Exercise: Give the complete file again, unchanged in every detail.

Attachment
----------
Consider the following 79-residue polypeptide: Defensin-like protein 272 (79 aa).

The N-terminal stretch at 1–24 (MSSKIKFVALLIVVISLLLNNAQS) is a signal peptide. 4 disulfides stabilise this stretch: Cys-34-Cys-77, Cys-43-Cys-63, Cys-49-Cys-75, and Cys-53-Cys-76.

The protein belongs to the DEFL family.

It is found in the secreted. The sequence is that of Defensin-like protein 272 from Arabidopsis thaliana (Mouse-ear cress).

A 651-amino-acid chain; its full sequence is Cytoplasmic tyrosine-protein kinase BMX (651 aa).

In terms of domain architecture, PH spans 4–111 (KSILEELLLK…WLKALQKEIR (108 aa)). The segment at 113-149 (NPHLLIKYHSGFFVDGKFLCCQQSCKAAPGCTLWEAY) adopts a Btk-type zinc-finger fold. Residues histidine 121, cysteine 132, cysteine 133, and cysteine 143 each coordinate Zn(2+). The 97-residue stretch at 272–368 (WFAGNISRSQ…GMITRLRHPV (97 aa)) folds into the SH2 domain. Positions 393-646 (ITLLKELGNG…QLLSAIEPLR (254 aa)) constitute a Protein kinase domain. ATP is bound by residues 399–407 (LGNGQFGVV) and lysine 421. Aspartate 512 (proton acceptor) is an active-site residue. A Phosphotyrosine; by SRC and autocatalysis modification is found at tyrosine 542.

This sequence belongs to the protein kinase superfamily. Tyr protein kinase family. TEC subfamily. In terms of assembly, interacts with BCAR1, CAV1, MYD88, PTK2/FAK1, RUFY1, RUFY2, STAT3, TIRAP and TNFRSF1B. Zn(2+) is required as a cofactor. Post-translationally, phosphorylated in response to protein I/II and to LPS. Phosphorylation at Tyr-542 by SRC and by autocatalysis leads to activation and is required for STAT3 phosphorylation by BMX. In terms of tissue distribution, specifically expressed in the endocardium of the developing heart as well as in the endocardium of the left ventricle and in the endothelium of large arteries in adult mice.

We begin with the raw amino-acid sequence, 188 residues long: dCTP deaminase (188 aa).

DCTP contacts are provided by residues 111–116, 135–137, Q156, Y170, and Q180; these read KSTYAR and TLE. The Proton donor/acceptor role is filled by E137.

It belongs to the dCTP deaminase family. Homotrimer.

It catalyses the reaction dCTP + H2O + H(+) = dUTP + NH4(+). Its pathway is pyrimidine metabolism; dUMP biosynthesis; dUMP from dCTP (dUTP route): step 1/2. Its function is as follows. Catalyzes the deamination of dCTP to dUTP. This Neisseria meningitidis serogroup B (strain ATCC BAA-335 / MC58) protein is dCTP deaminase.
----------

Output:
Consider the following 79-residue polypeptide: Defensin-like protein 272 (79 aa).

The N-terminal stretch at 1–24 (MSSKIKFVALLIVVISLLLNNAQS) is a signal peptide. 4 disulfides stabilise this stretch: Cys-34-Cys-77, Cys-43-Cys-63, Cys-49-Cys-75, and Cys-53-Cys-76.

The protein belongs to the DEFL family.

It is found in the secreted. The sequence is that of Defensin-like protein 272 from Arabidopsis thaliana (Mouse-ear cress).

A 651-amino-acid chain; its full sequence is Cytoplasmic tyrosine-protein kinase BMX (651 aa).

In terms of domain architecture, PH spans 4–111 (KSILEELLLK…WLKALQKEIR (108 aa)). The segment at 113-149 (NPHLLIKYHSGFFVDGKFLCCQQSCKAAPGCTLWEAY) adopts a Btk-type zinc-finger fold. Residues histidine 121, cysteine 132, cysteine 133, and cysteine 143 each coordinate Zn(2+). The 97-residue stretch at 272–368 (WFAGNISRSQ…GMITRLRHPV (97 aa)) folds into the SH2 domain. Positions 393-646 (ITLLKELGNG…QLLSAIEPLR (254 aa)) constitute a Protein kinase domain. ATP is bound by residues 399–407 (LGNGQFGVV) and lysine 421. Aspartate 512 (proton acceptor) is an active-site residue. A Phosphotyrosine; by SRC and autocatalysis modification is found at tyrosine 542.

This sequence belongs to the protein kinase superfamily. Tyr protein kinase family. TEC subfamily. In terms of assembly, interacts with BCAR1, CAV1, MYD88, PTK2/FAK1, RUFY1, RUFY2, STAT3, TIRAP and TNFRSF1B. Zn(2+) is required as a cofactor. Post-translationally, phosphorylated in response to protein I/II and to LPS. Phosphorylation at Tyr-542 by SRC and by autocatalysis leads to activation and is required for STAT3 phosphorylation by BMX. In terms of tissue distribution, specifically expressed in the endocardium of the developing heart as well as in the endocardium of the left ventricle and in the endothelium of large arteries in adult mice.

We begin with the raw amino-acid sequence, 188 residues long: dCTP deaminase (188 aa).

DCTP contacts are provided by residues 111–116, 135–137, Q156, Y170, and Q180; these read KSTYAR and TLE. The Proton donor/acceptor role is filled by E137.

It belongs to the dCTP deaminase family. Homotrimer.

It catalyses the reaction dCTP + H2O + H(+) = dUTP + NH4(+). Its pathway is pyrimidine metabolism; dUMP biosynthesis; dUMP from dCTP (dUTP route): step 1/2. Its function is as follows. Catalyzes the deamination of dCTP to dUTP. This Neisseria meningitidis serogroup B (strain ATCC BAA-335 / MC58) protein is dCTP deaminase.